Unfortunately, College Board doesn’t care that you were out late saving the world. Your SAT’s are the day after a particularly rough mission and you haven’t slept in almost two days. No one wakes you when you fall asleep in the middle of the tests, so your scores are abysmal. You’ve screwed up your chances of getting into college, of becoming a forensic scientist like Barry, but tell yourself that the heaviness in your heart is just more exhaustion. It doesn’t even bother you when you miss your own graduation because the League needs you in Biyalia. There were no honors to be given for your barely-passing grades, and any friends you might have celebrated with have long since stopped inviting you to parties you’re never able to make.

You’re nineteen, and you’re a mechanic for the CCPD. It rubs you, a little, that the scientists there look down on your intelligence when you could easily point out their errors most the time, but you don’t let it bother you. Pay’s barely above minimum wage, but it’s enough to rent a small flat in a decent part of town if you eat most your meals on the League’s tab. Your boss doesn’t care when you work as long as the work gets done, so you won’t have a problem keeping up Flash’s work. That’s really all that matters.

You’re twenty-one, and Linda Park is the most amazing woman you’ve ever met. You always make the time to answer her interview questions as the Flash, and fall more in love with her every time. She’s in love with you too. Well, she’s in love with the Flash, at least. You know enough about her to give your alter-ego a fighting chance. She lets you take her on a date, and you don’t screw it up. You get to keep seeing her. She’s funny and witty and beautiful and you realize you want to be with her forever. You do something you swore you’d never do; ask Bats for a loan. It’s humiliating, but she loves the ring, so it’s worth every hour you’ll have to work for Batman to pay it off. You both say ‘I do’ and kiss, and it’s the happiest you’ve been in years. Someone actually loves you, not for being the Flash, but for being you.

You’re twenty-three, and he’s back. You’re so happy, and Aunt Iris is overjoyed, but there’s a small twinge of reluctance in your heart. Where has he been? you want to cry. You do get the full story eventually. It’s the kind of thing you would have loved as a child  time travel and vengeance and the fate of the world all rolled into one. You allow yourself to be mesmerized, to remember why you idolize this man. You want to brag about your own adventures so he can tell you that you’ve made him proud. The words get caught in your throat; the fear that he might disapprove of your actions even greater now than it was ten years ago when you just started out.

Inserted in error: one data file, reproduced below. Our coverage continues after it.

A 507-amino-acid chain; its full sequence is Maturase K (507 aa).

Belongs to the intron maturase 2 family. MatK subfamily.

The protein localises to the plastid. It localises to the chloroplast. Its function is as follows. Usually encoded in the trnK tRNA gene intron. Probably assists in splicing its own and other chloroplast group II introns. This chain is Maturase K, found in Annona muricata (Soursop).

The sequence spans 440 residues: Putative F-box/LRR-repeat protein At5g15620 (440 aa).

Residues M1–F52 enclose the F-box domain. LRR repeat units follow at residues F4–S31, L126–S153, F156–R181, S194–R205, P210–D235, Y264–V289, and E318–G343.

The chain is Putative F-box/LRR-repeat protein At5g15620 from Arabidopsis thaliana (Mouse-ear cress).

The world doesn’t need two Flashes, so of course you step down. You know you’ve always just been the replacement, the placeholder, the pretender. Taking on the Flash mantle was an act of necessity at the time; it’s not necessary any more. You can’t even become Kid Flash again, because Barry’s brought his future grandson back with him to take that name. You don’t begrudge the child his position, even if it’s hard not to let his easy acceptance into the fold hurt. Just because you struggled constantly for Barry’s approval doesn’t mean everyone has to.

You’re twenty-five and you and Linda have children now. You make yourself be happy that you have more time for them than you would have otherwise. They remind you of the parts of your life that you didn’t give up for the Flash. They keep you busy enough that your lack of a life or relationships outside the League isn’t so noticeable. They give you a reason to duck out of the conversation when Linda tries to tell you that you deserve to be the Flash or that Barry’s not blameless in all this. They are your world now, so you don’t let yourself miss the red boots. When they grow up saying the Flash is their favorite hero, though, you wish they were talking about you.

You’re twenty-seven, and the world is ending. No. Not the world. Your world. Your uncle’s done something  gone back in time, this time  and the world is changing right before your eyes. You can see it  the before and after as the two realities merge  because of your connection to the speed force. You’re terrified, but still you try to soothe your children, as they too watch their world end. As they begin to fade out of existence.

Your best friend is starting to forget you  he’s already forgotten his sisters  but watching him turn his back on you still hurts. You keep it together, though, until the day your wife walks right past her crying children, unaware of her lost family. You hold them as they disappear, as your beloved little ones are erased from existence. You know you won’t last much longer.

Your uncle is your last hope, but he too moves right through you. The last thing you see, before it all fades to white, is his back as he walks away from you. Your last thought is to wonder if he’ll know what he’s done to you, this man you devoted your life to. You’re too far gone to be hurt that he won’t.